On her potential influence, she added: “I really don’t know. It’s up to the people I’m speaking to. If they’re going to hear my voice or not, I don’t know.”

Mum on ‘new revenue’ details
The senator was mum on what any new revenues might look like.

That leaves a variety of options – including something like former Gov. Tim Pawlenty’s “health impact fee” on cigarettes (which Robling voted for) that ended the 2005 state government shutdown.

Dayton proposed a similar $1-per-pack tax increase on cigarettes that the Republican leaders promptly rejected last week. Robling’s position on such an increase this time remains unclear.

“I really am not ready to talk about the options but racino,” said Robling, who touted that proposal Wednesday. She also shied away from betraying a spending target she could support but did say Minnesota’s budget “could still stay in the $34 billion range.”

Robling said she thinks a deal will come from both sides of the aisle — unlike Speaker Zellers, who said earlier this week that he doesn’t anticipate the DFL legislative minority playing any part in solving the $5 billion budget deficit.

That oesn’t mean, however, that Robling would defect to fill one of the “six chairs” – or the Senate equivalent – that House Democrats floated earlier this week to achieve a deal.

“I’m not there,” Robling said. “I want our leadership to reach a deal. I think that’s the best way to do it.”

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Comments (4)

  1. Submitted by dan buechler on 07/14/2011 - 10:13 am.

    Good article Jim.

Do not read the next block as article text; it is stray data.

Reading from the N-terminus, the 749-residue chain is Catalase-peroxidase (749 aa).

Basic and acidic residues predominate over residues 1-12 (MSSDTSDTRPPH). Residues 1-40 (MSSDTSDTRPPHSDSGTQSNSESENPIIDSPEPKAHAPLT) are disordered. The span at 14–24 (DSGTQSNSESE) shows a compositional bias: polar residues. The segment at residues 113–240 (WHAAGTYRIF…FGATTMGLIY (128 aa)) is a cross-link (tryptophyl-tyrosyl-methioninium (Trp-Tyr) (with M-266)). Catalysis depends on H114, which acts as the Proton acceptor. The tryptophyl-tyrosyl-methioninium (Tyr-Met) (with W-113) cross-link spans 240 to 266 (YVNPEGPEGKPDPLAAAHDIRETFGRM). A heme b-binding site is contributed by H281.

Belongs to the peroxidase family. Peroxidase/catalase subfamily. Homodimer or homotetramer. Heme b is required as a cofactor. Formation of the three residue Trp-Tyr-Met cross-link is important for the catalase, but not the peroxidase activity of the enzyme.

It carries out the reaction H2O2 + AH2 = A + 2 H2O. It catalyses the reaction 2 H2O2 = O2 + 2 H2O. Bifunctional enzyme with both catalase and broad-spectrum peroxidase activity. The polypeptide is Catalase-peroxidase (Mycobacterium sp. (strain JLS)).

2. Submitted by Neal Rovick on 07/14/2011 - 10:26 am.

    …Claire Robling, chair of the powerful Senate Finance Committee, appears ready to step up her role….

    About 3 months too late.

    But is she actually?

    “I really am not ready to talk about the options but racino,”…Minnesota’s budget “could still stay in the $34 billion range.”

    Huh?

    Is it her fiscal realism, or her Canterbury “racino” cash-cow speaking? I thought a month or two back she had promised the “racino” proceeds to Zygi? Perhaps being so close to a Native American facility, the old “forked tongue” speak came easier.

    An exercise in political gymnastics at the track.

  3. Submitted by Bernice Vetsch on 07/14/2011 - 03:59 pm.

    Senator Robling may be a more reasonable person than some of the truly extreme Republicans in this year’s legislature, but she IS a signer of Grover Norquist’s no-new-taxes Pledge.

  4. Submitted by Claire Lundgren on 07/14/2011 - 04:25 pm.

    Claire Robling can not say where the proceeds from a racino would go. She can only suggest. Ultimately, the destination of the funds would be determined by the legislature. We can only hope that it goes to a very neglected and important destination, job creation. Job creation and recruitment is important to growing the Minnesota economy. Presently that department of the government is sorely underfunded. And don’t bring up any past failures- this is now, not then.